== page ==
You think that lobbying government to combat discriminatory laws or enact legal protections is the wrong way to go about this.

So, since changing attitudes only comes from "within society" (i.e. within culture) clearly what we need to do is to change culture to increase visibility of LGBT people within it, right?

RiseOfTheWhiteWolf:
Apologies for splitting your post into different bite sized parts, I hate doing that, but in this case you kind of took it out of my hands so....

It's okay, I'm grateful actually, as I consider that much more accessible than trying to refer to individual parts of a large post.

lionsprey:

Smithnikov:
Hell, even having a job makes you a target for them now.

https://incels.me/threads/daily-reminder-that-if-you-have-a-job-youre-a-cuck.34643/#post-602303

Daily reminder that if you have a job, you're a cuck

You go out wagecucking and pay taxes which get given to single mother roasties with Chads spawn. You're exactly like a betabux except you don't even get occasional sex out of the deal. Yes that's right, you're LOWER than a normie numale cuck.

JFL at being brainwashed into trading your time and your life away for jew tokens which won't make you any happier if you don't have a girl by your side.

NEETs are the master race. We take from the normies, so at least society has to pay for treating us like shit. If you wagecuck, you are literally providing for the society that treats you like garbage. It's like having Chad come over to fuck your wife, and then rather than getting mad, you go make him dinner as well.

NEETdom or death.

that has to be a joke. there is way to much cringe even for the Anti-SJW crowd.

Go to incel.me That's the TAME stuff.

Vrex360:
I once thought conservatives had a limit but since now they're straight up bullying teenagers who survived a mass shooting and spreading conspiracy theories and threatening them with death because they care more about their god damn TOYS then they do the lives of FUCKING CHILDREN all bets really are off.

That's nothing new. The last one they didn't even believe happened and that all those kids and parents were in on a massive gun grab scheme.

Give it time and on this very website we'll see a news story about some guy beating the hell out of a six year old girl with cerebral palsy who walks around on crutches, claiming he's sick of 'affirmative action' because she got to stand in line at an ice cream store before him.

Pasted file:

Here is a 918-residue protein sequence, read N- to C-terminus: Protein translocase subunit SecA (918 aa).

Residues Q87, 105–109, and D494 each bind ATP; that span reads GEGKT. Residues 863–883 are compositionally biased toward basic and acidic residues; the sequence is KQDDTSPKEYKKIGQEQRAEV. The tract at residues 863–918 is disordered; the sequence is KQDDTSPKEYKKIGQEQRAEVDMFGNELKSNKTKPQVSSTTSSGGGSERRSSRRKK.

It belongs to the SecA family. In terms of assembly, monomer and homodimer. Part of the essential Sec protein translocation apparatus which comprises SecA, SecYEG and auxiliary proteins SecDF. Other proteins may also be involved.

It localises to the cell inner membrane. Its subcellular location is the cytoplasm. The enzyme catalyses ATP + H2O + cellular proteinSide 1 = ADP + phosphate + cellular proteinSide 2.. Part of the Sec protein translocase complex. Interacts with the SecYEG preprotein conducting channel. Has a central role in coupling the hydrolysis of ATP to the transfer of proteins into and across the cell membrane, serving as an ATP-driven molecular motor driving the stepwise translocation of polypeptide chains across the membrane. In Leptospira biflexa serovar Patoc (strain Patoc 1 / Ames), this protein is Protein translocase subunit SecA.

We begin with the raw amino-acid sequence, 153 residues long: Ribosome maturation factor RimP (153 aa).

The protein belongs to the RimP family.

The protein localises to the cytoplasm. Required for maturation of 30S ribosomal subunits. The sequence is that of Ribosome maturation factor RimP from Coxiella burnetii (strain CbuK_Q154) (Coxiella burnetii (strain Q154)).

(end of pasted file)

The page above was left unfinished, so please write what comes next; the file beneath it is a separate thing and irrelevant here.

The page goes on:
Again, wouldn't be new. They're fine with girls getting shot in the face in Islamic dictatorships since educated women are a threat to civilization.

I only wish I was making that one up.

And I have been on this site long enough to know if that day comes, there will be people defending him for it. Even calling him a hero. And then sending out conspiracy theories that the little girl was a false flag attack from Syria.

Maybe not that, but I can already hear Status and Zontar explaining how the attack is meaningless compared to everything Antifa/Hillary did.

jademunky:

Smithnikov:
snip

What Lion said, that cannot possibly be the opinions of real human beings capable of working a keyboard.

I hold out hope that the whole Incel/MRA/PUA/Gamergate thing is just some large performance piece or something.

It's not. I can post more if you want...

Smithnikov:

It's not. I can post more if you want...

Nah, don't bother. I already dove into that rabbit hole a little bit from that link you provided earlier (in a private browser). Then I wept a little bit for humanity.

evilthecat:
Right, but poverty and class are kind of related aren't they?

I mean, what do you think this "prejudice" against the working class actually references if it's not based on the stigma of poverty? If it's cultural, then many extremely popular and important left wing figures in politics, journalism and academia would count as "working class". Many of the kids I've taught in university, and who will probably go on to get graduate jobs, were "working class". Most of the people you'll meet if you go to a demo or left wing protest will be "working class". Most of the population is "working class". Your typical working class person works in an office now, not in a factory. In developed countries, around half the population will go on to some form of further education, many of them working class.

I think you're misunderstanding me here because I have no idea how this is supposed to relate to any of my points. Hence I'm not sure how to answer it, I don't see where you're going with this. For dummies please?

evilthecat:
Okay, but wouldn't this have lead to a consistent trend of people becoming less prejudiced from the 40s to the 90s, and then suddenly becoming more prejudiced again? Because, having grown up in the 90s, I don't really think that's what happened..

I mean, in the 80s, supposedly the point at which everyone was most rich and should have been most tolerant (according to this model) anti-gay prejudice was much, much worse and more preeminent than today, with witch hunts against gay public figures in the mainstream press and AIDS panic at its peak. How does that work? Shouldn't everyone have been too rich to worry about all that?

Furthermore, if you look at the distribution of homophobic and transphobic attitudes across the population today, you'll overwhelmingly find it's older people who are more prejudiced, and yet they're the ones with the wealth, they're the ones compared to whom your earnings have regressed. How has your poverty magically made them prejudiced?

Oh yes, it absolutely should have and did. You mentioned MLK yourself earlier, and I mentioned that societal response is generally delayed by a few years to a decade. Those two things answer this bit sufficiently when put together, no need for me to write 5 paragraphs on it I think.

evilthecat:
I mean, you could look at attitudinal survey data over time..

https://williamsinstitute.law.ucla.edu/wp-content/uploads/public-attitudes-nov-2014.pdf

Check out table 5 in particular. I'm not sure it really illustrates some kind of actual hard swing against LGBT acceptance among the population, or that the most recent generation is generally less accepting than previous ones.